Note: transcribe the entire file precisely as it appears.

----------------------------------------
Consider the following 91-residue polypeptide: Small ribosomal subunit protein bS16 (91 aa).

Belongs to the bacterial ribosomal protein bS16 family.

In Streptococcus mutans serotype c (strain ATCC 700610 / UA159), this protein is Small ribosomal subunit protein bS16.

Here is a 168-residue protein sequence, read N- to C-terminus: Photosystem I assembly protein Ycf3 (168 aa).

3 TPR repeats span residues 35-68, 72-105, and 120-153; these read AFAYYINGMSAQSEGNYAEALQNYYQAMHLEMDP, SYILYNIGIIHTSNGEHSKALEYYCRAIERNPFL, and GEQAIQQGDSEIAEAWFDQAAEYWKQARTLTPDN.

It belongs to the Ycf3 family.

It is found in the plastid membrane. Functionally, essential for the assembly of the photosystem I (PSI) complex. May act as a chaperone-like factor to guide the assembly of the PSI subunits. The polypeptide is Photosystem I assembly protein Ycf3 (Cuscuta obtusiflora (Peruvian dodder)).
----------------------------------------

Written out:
Consider the following 91-residue polypeptide: Small ribosomal subunit protein bS16 (91 aa).

Belongs to the bacterial ribosomal protein bS16 family.

In Streptococcus mutans serotype c (strain ATCC 700610 / UA159), this protein is Small ribosomal subunit protein bS16.

Here is a 168-residue protein sequence, read N- to C-terminus: Photosystem I assembly protein Ycf3 (168 aa).

3 TPR repeats span residues 35-68, 72-105, and 120-153; these read AFAYYINGMSAQSEGNYAEALQNYYQAMHLEMDP, SYILYNIGIIHTSNGEHSKALEYYCRAIERNPFL, and GEQAIQQGDSEIAEAWFDQAAEYWKQARTLTPDN.

It belongs to the Ycf3 family.

It is found in the plastid membrane. Functionally, essential for the assembly of the photosystem I (PSI) complex. May act as a chaperone-like factor to guide the assembly of the PSI subunits. The polypeptide is Photosystem I assembly protein Ycf3 (Cuscuta obtusiflora (Peruvian dodder)).